Then the hall held mighty words and the sounds of a throng as it had at first, and the proud band made merry until the son of Healfdene was of a mind to seek rest for the night. He knew that a fight with the fiend in that festal hall awaited the hour when the sun shone no more and the dark shroud of night came over all, when shadowy shapes stalk abroad, warring in obscurity. To a man, the warriors rose up; he spoke man-toman, did Hrothgar to Beowulf, and wished him luck while granting him command in the mead-hall, adding these words: “Since I could lift up hand and shield, I never before trusted the guardianship of this noble Dane-Hall to any man—except to you on this occasion. Have now and hold this peerless house; remember your fame and be valiant; keep watch for the foe! No desire of yours will be unfulfilled if you come through the battle boldly with your life.”

Footnotes

  1. Since Beowulf declared his intention to help and impressed the hall with his stories, he has earned the respect of the hall. Hrothgar's giving command of Heorot to Beowulf, a Geat, demonstrates the extraordinary amount of trust he has in Beowulf.

    — Wesley, Owl Eyes Editor
  2. Jewel-giver is another kenning used for kings at the time, similar to ring-giver. The poet indicates that Hrothgar is pleased with Beowulf's resolve to help his people, and the atmosphere in the mead-hall turns festive.

    — Wesley, Owl Eyes Editor
  3. Beowulf has dropped his respectful yet patronizing tone and accuses Unferth of killing his brother and of cowardice, one of the more serious insults in this society. Since Unferth doesn't immediately challenge Beowulf to a fight serves as proof for Beowulf's claims.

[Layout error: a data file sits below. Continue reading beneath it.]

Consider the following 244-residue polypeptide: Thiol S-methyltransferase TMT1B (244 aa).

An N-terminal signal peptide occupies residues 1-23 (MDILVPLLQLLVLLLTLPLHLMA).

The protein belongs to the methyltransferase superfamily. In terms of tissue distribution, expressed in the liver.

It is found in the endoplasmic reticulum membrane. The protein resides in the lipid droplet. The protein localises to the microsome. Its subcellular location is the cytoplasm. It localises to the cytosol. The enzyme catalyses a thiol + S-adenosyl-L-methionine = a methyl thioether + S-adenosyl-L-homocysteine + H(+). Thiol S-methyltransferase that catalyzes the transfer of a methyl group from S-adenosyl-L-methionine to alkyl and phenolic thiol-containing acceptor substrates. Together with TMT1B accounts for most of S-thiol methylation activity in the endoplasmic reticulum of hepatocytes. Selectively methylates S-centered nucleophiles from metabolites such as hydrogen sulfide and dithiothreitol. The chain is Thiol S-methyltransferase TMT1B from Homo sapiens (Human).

— Wesley, Owl Eyes Editor
  4. Despite the earlier reference to God by Beowulf (the poet), he now refers to Destiny, not God, as the power that determines the value of a warrior's life. In Beowulf's mind, the virtue of courage justifies redemption, not faith, another point in the poem in which Christianity and paganism clash.

    — Wesley, Owl Eyes Editor
  5. The poet uses another Christian image in this section, which again highlights the distinction between Christianity and paganism. Since Beowulf would have not used such words, the poet is potentially finding ways of connecting the Christian present and the pagan past.

    — Wesley, Owl Eyes Editor
  6. In this culture, drinking and bonding went hand in hand, and one of Wealtheow's duties is to create a sense of unity between the Danes and Geats, which she does by making sure they all drink from the same drinking horn or bowl.

    — Stephen Holliday
  7. In Scandinavian and Anglo-Saxon societies, women were viewed as peace makers.  In fact, women were often called "peace-bringer," and the fact that Wealtheow immediately steps forward after an aggressive exchange of words between Beowulf and Unferth indicates that she may have wanted to defuse the situation.

    — Stephen Holliday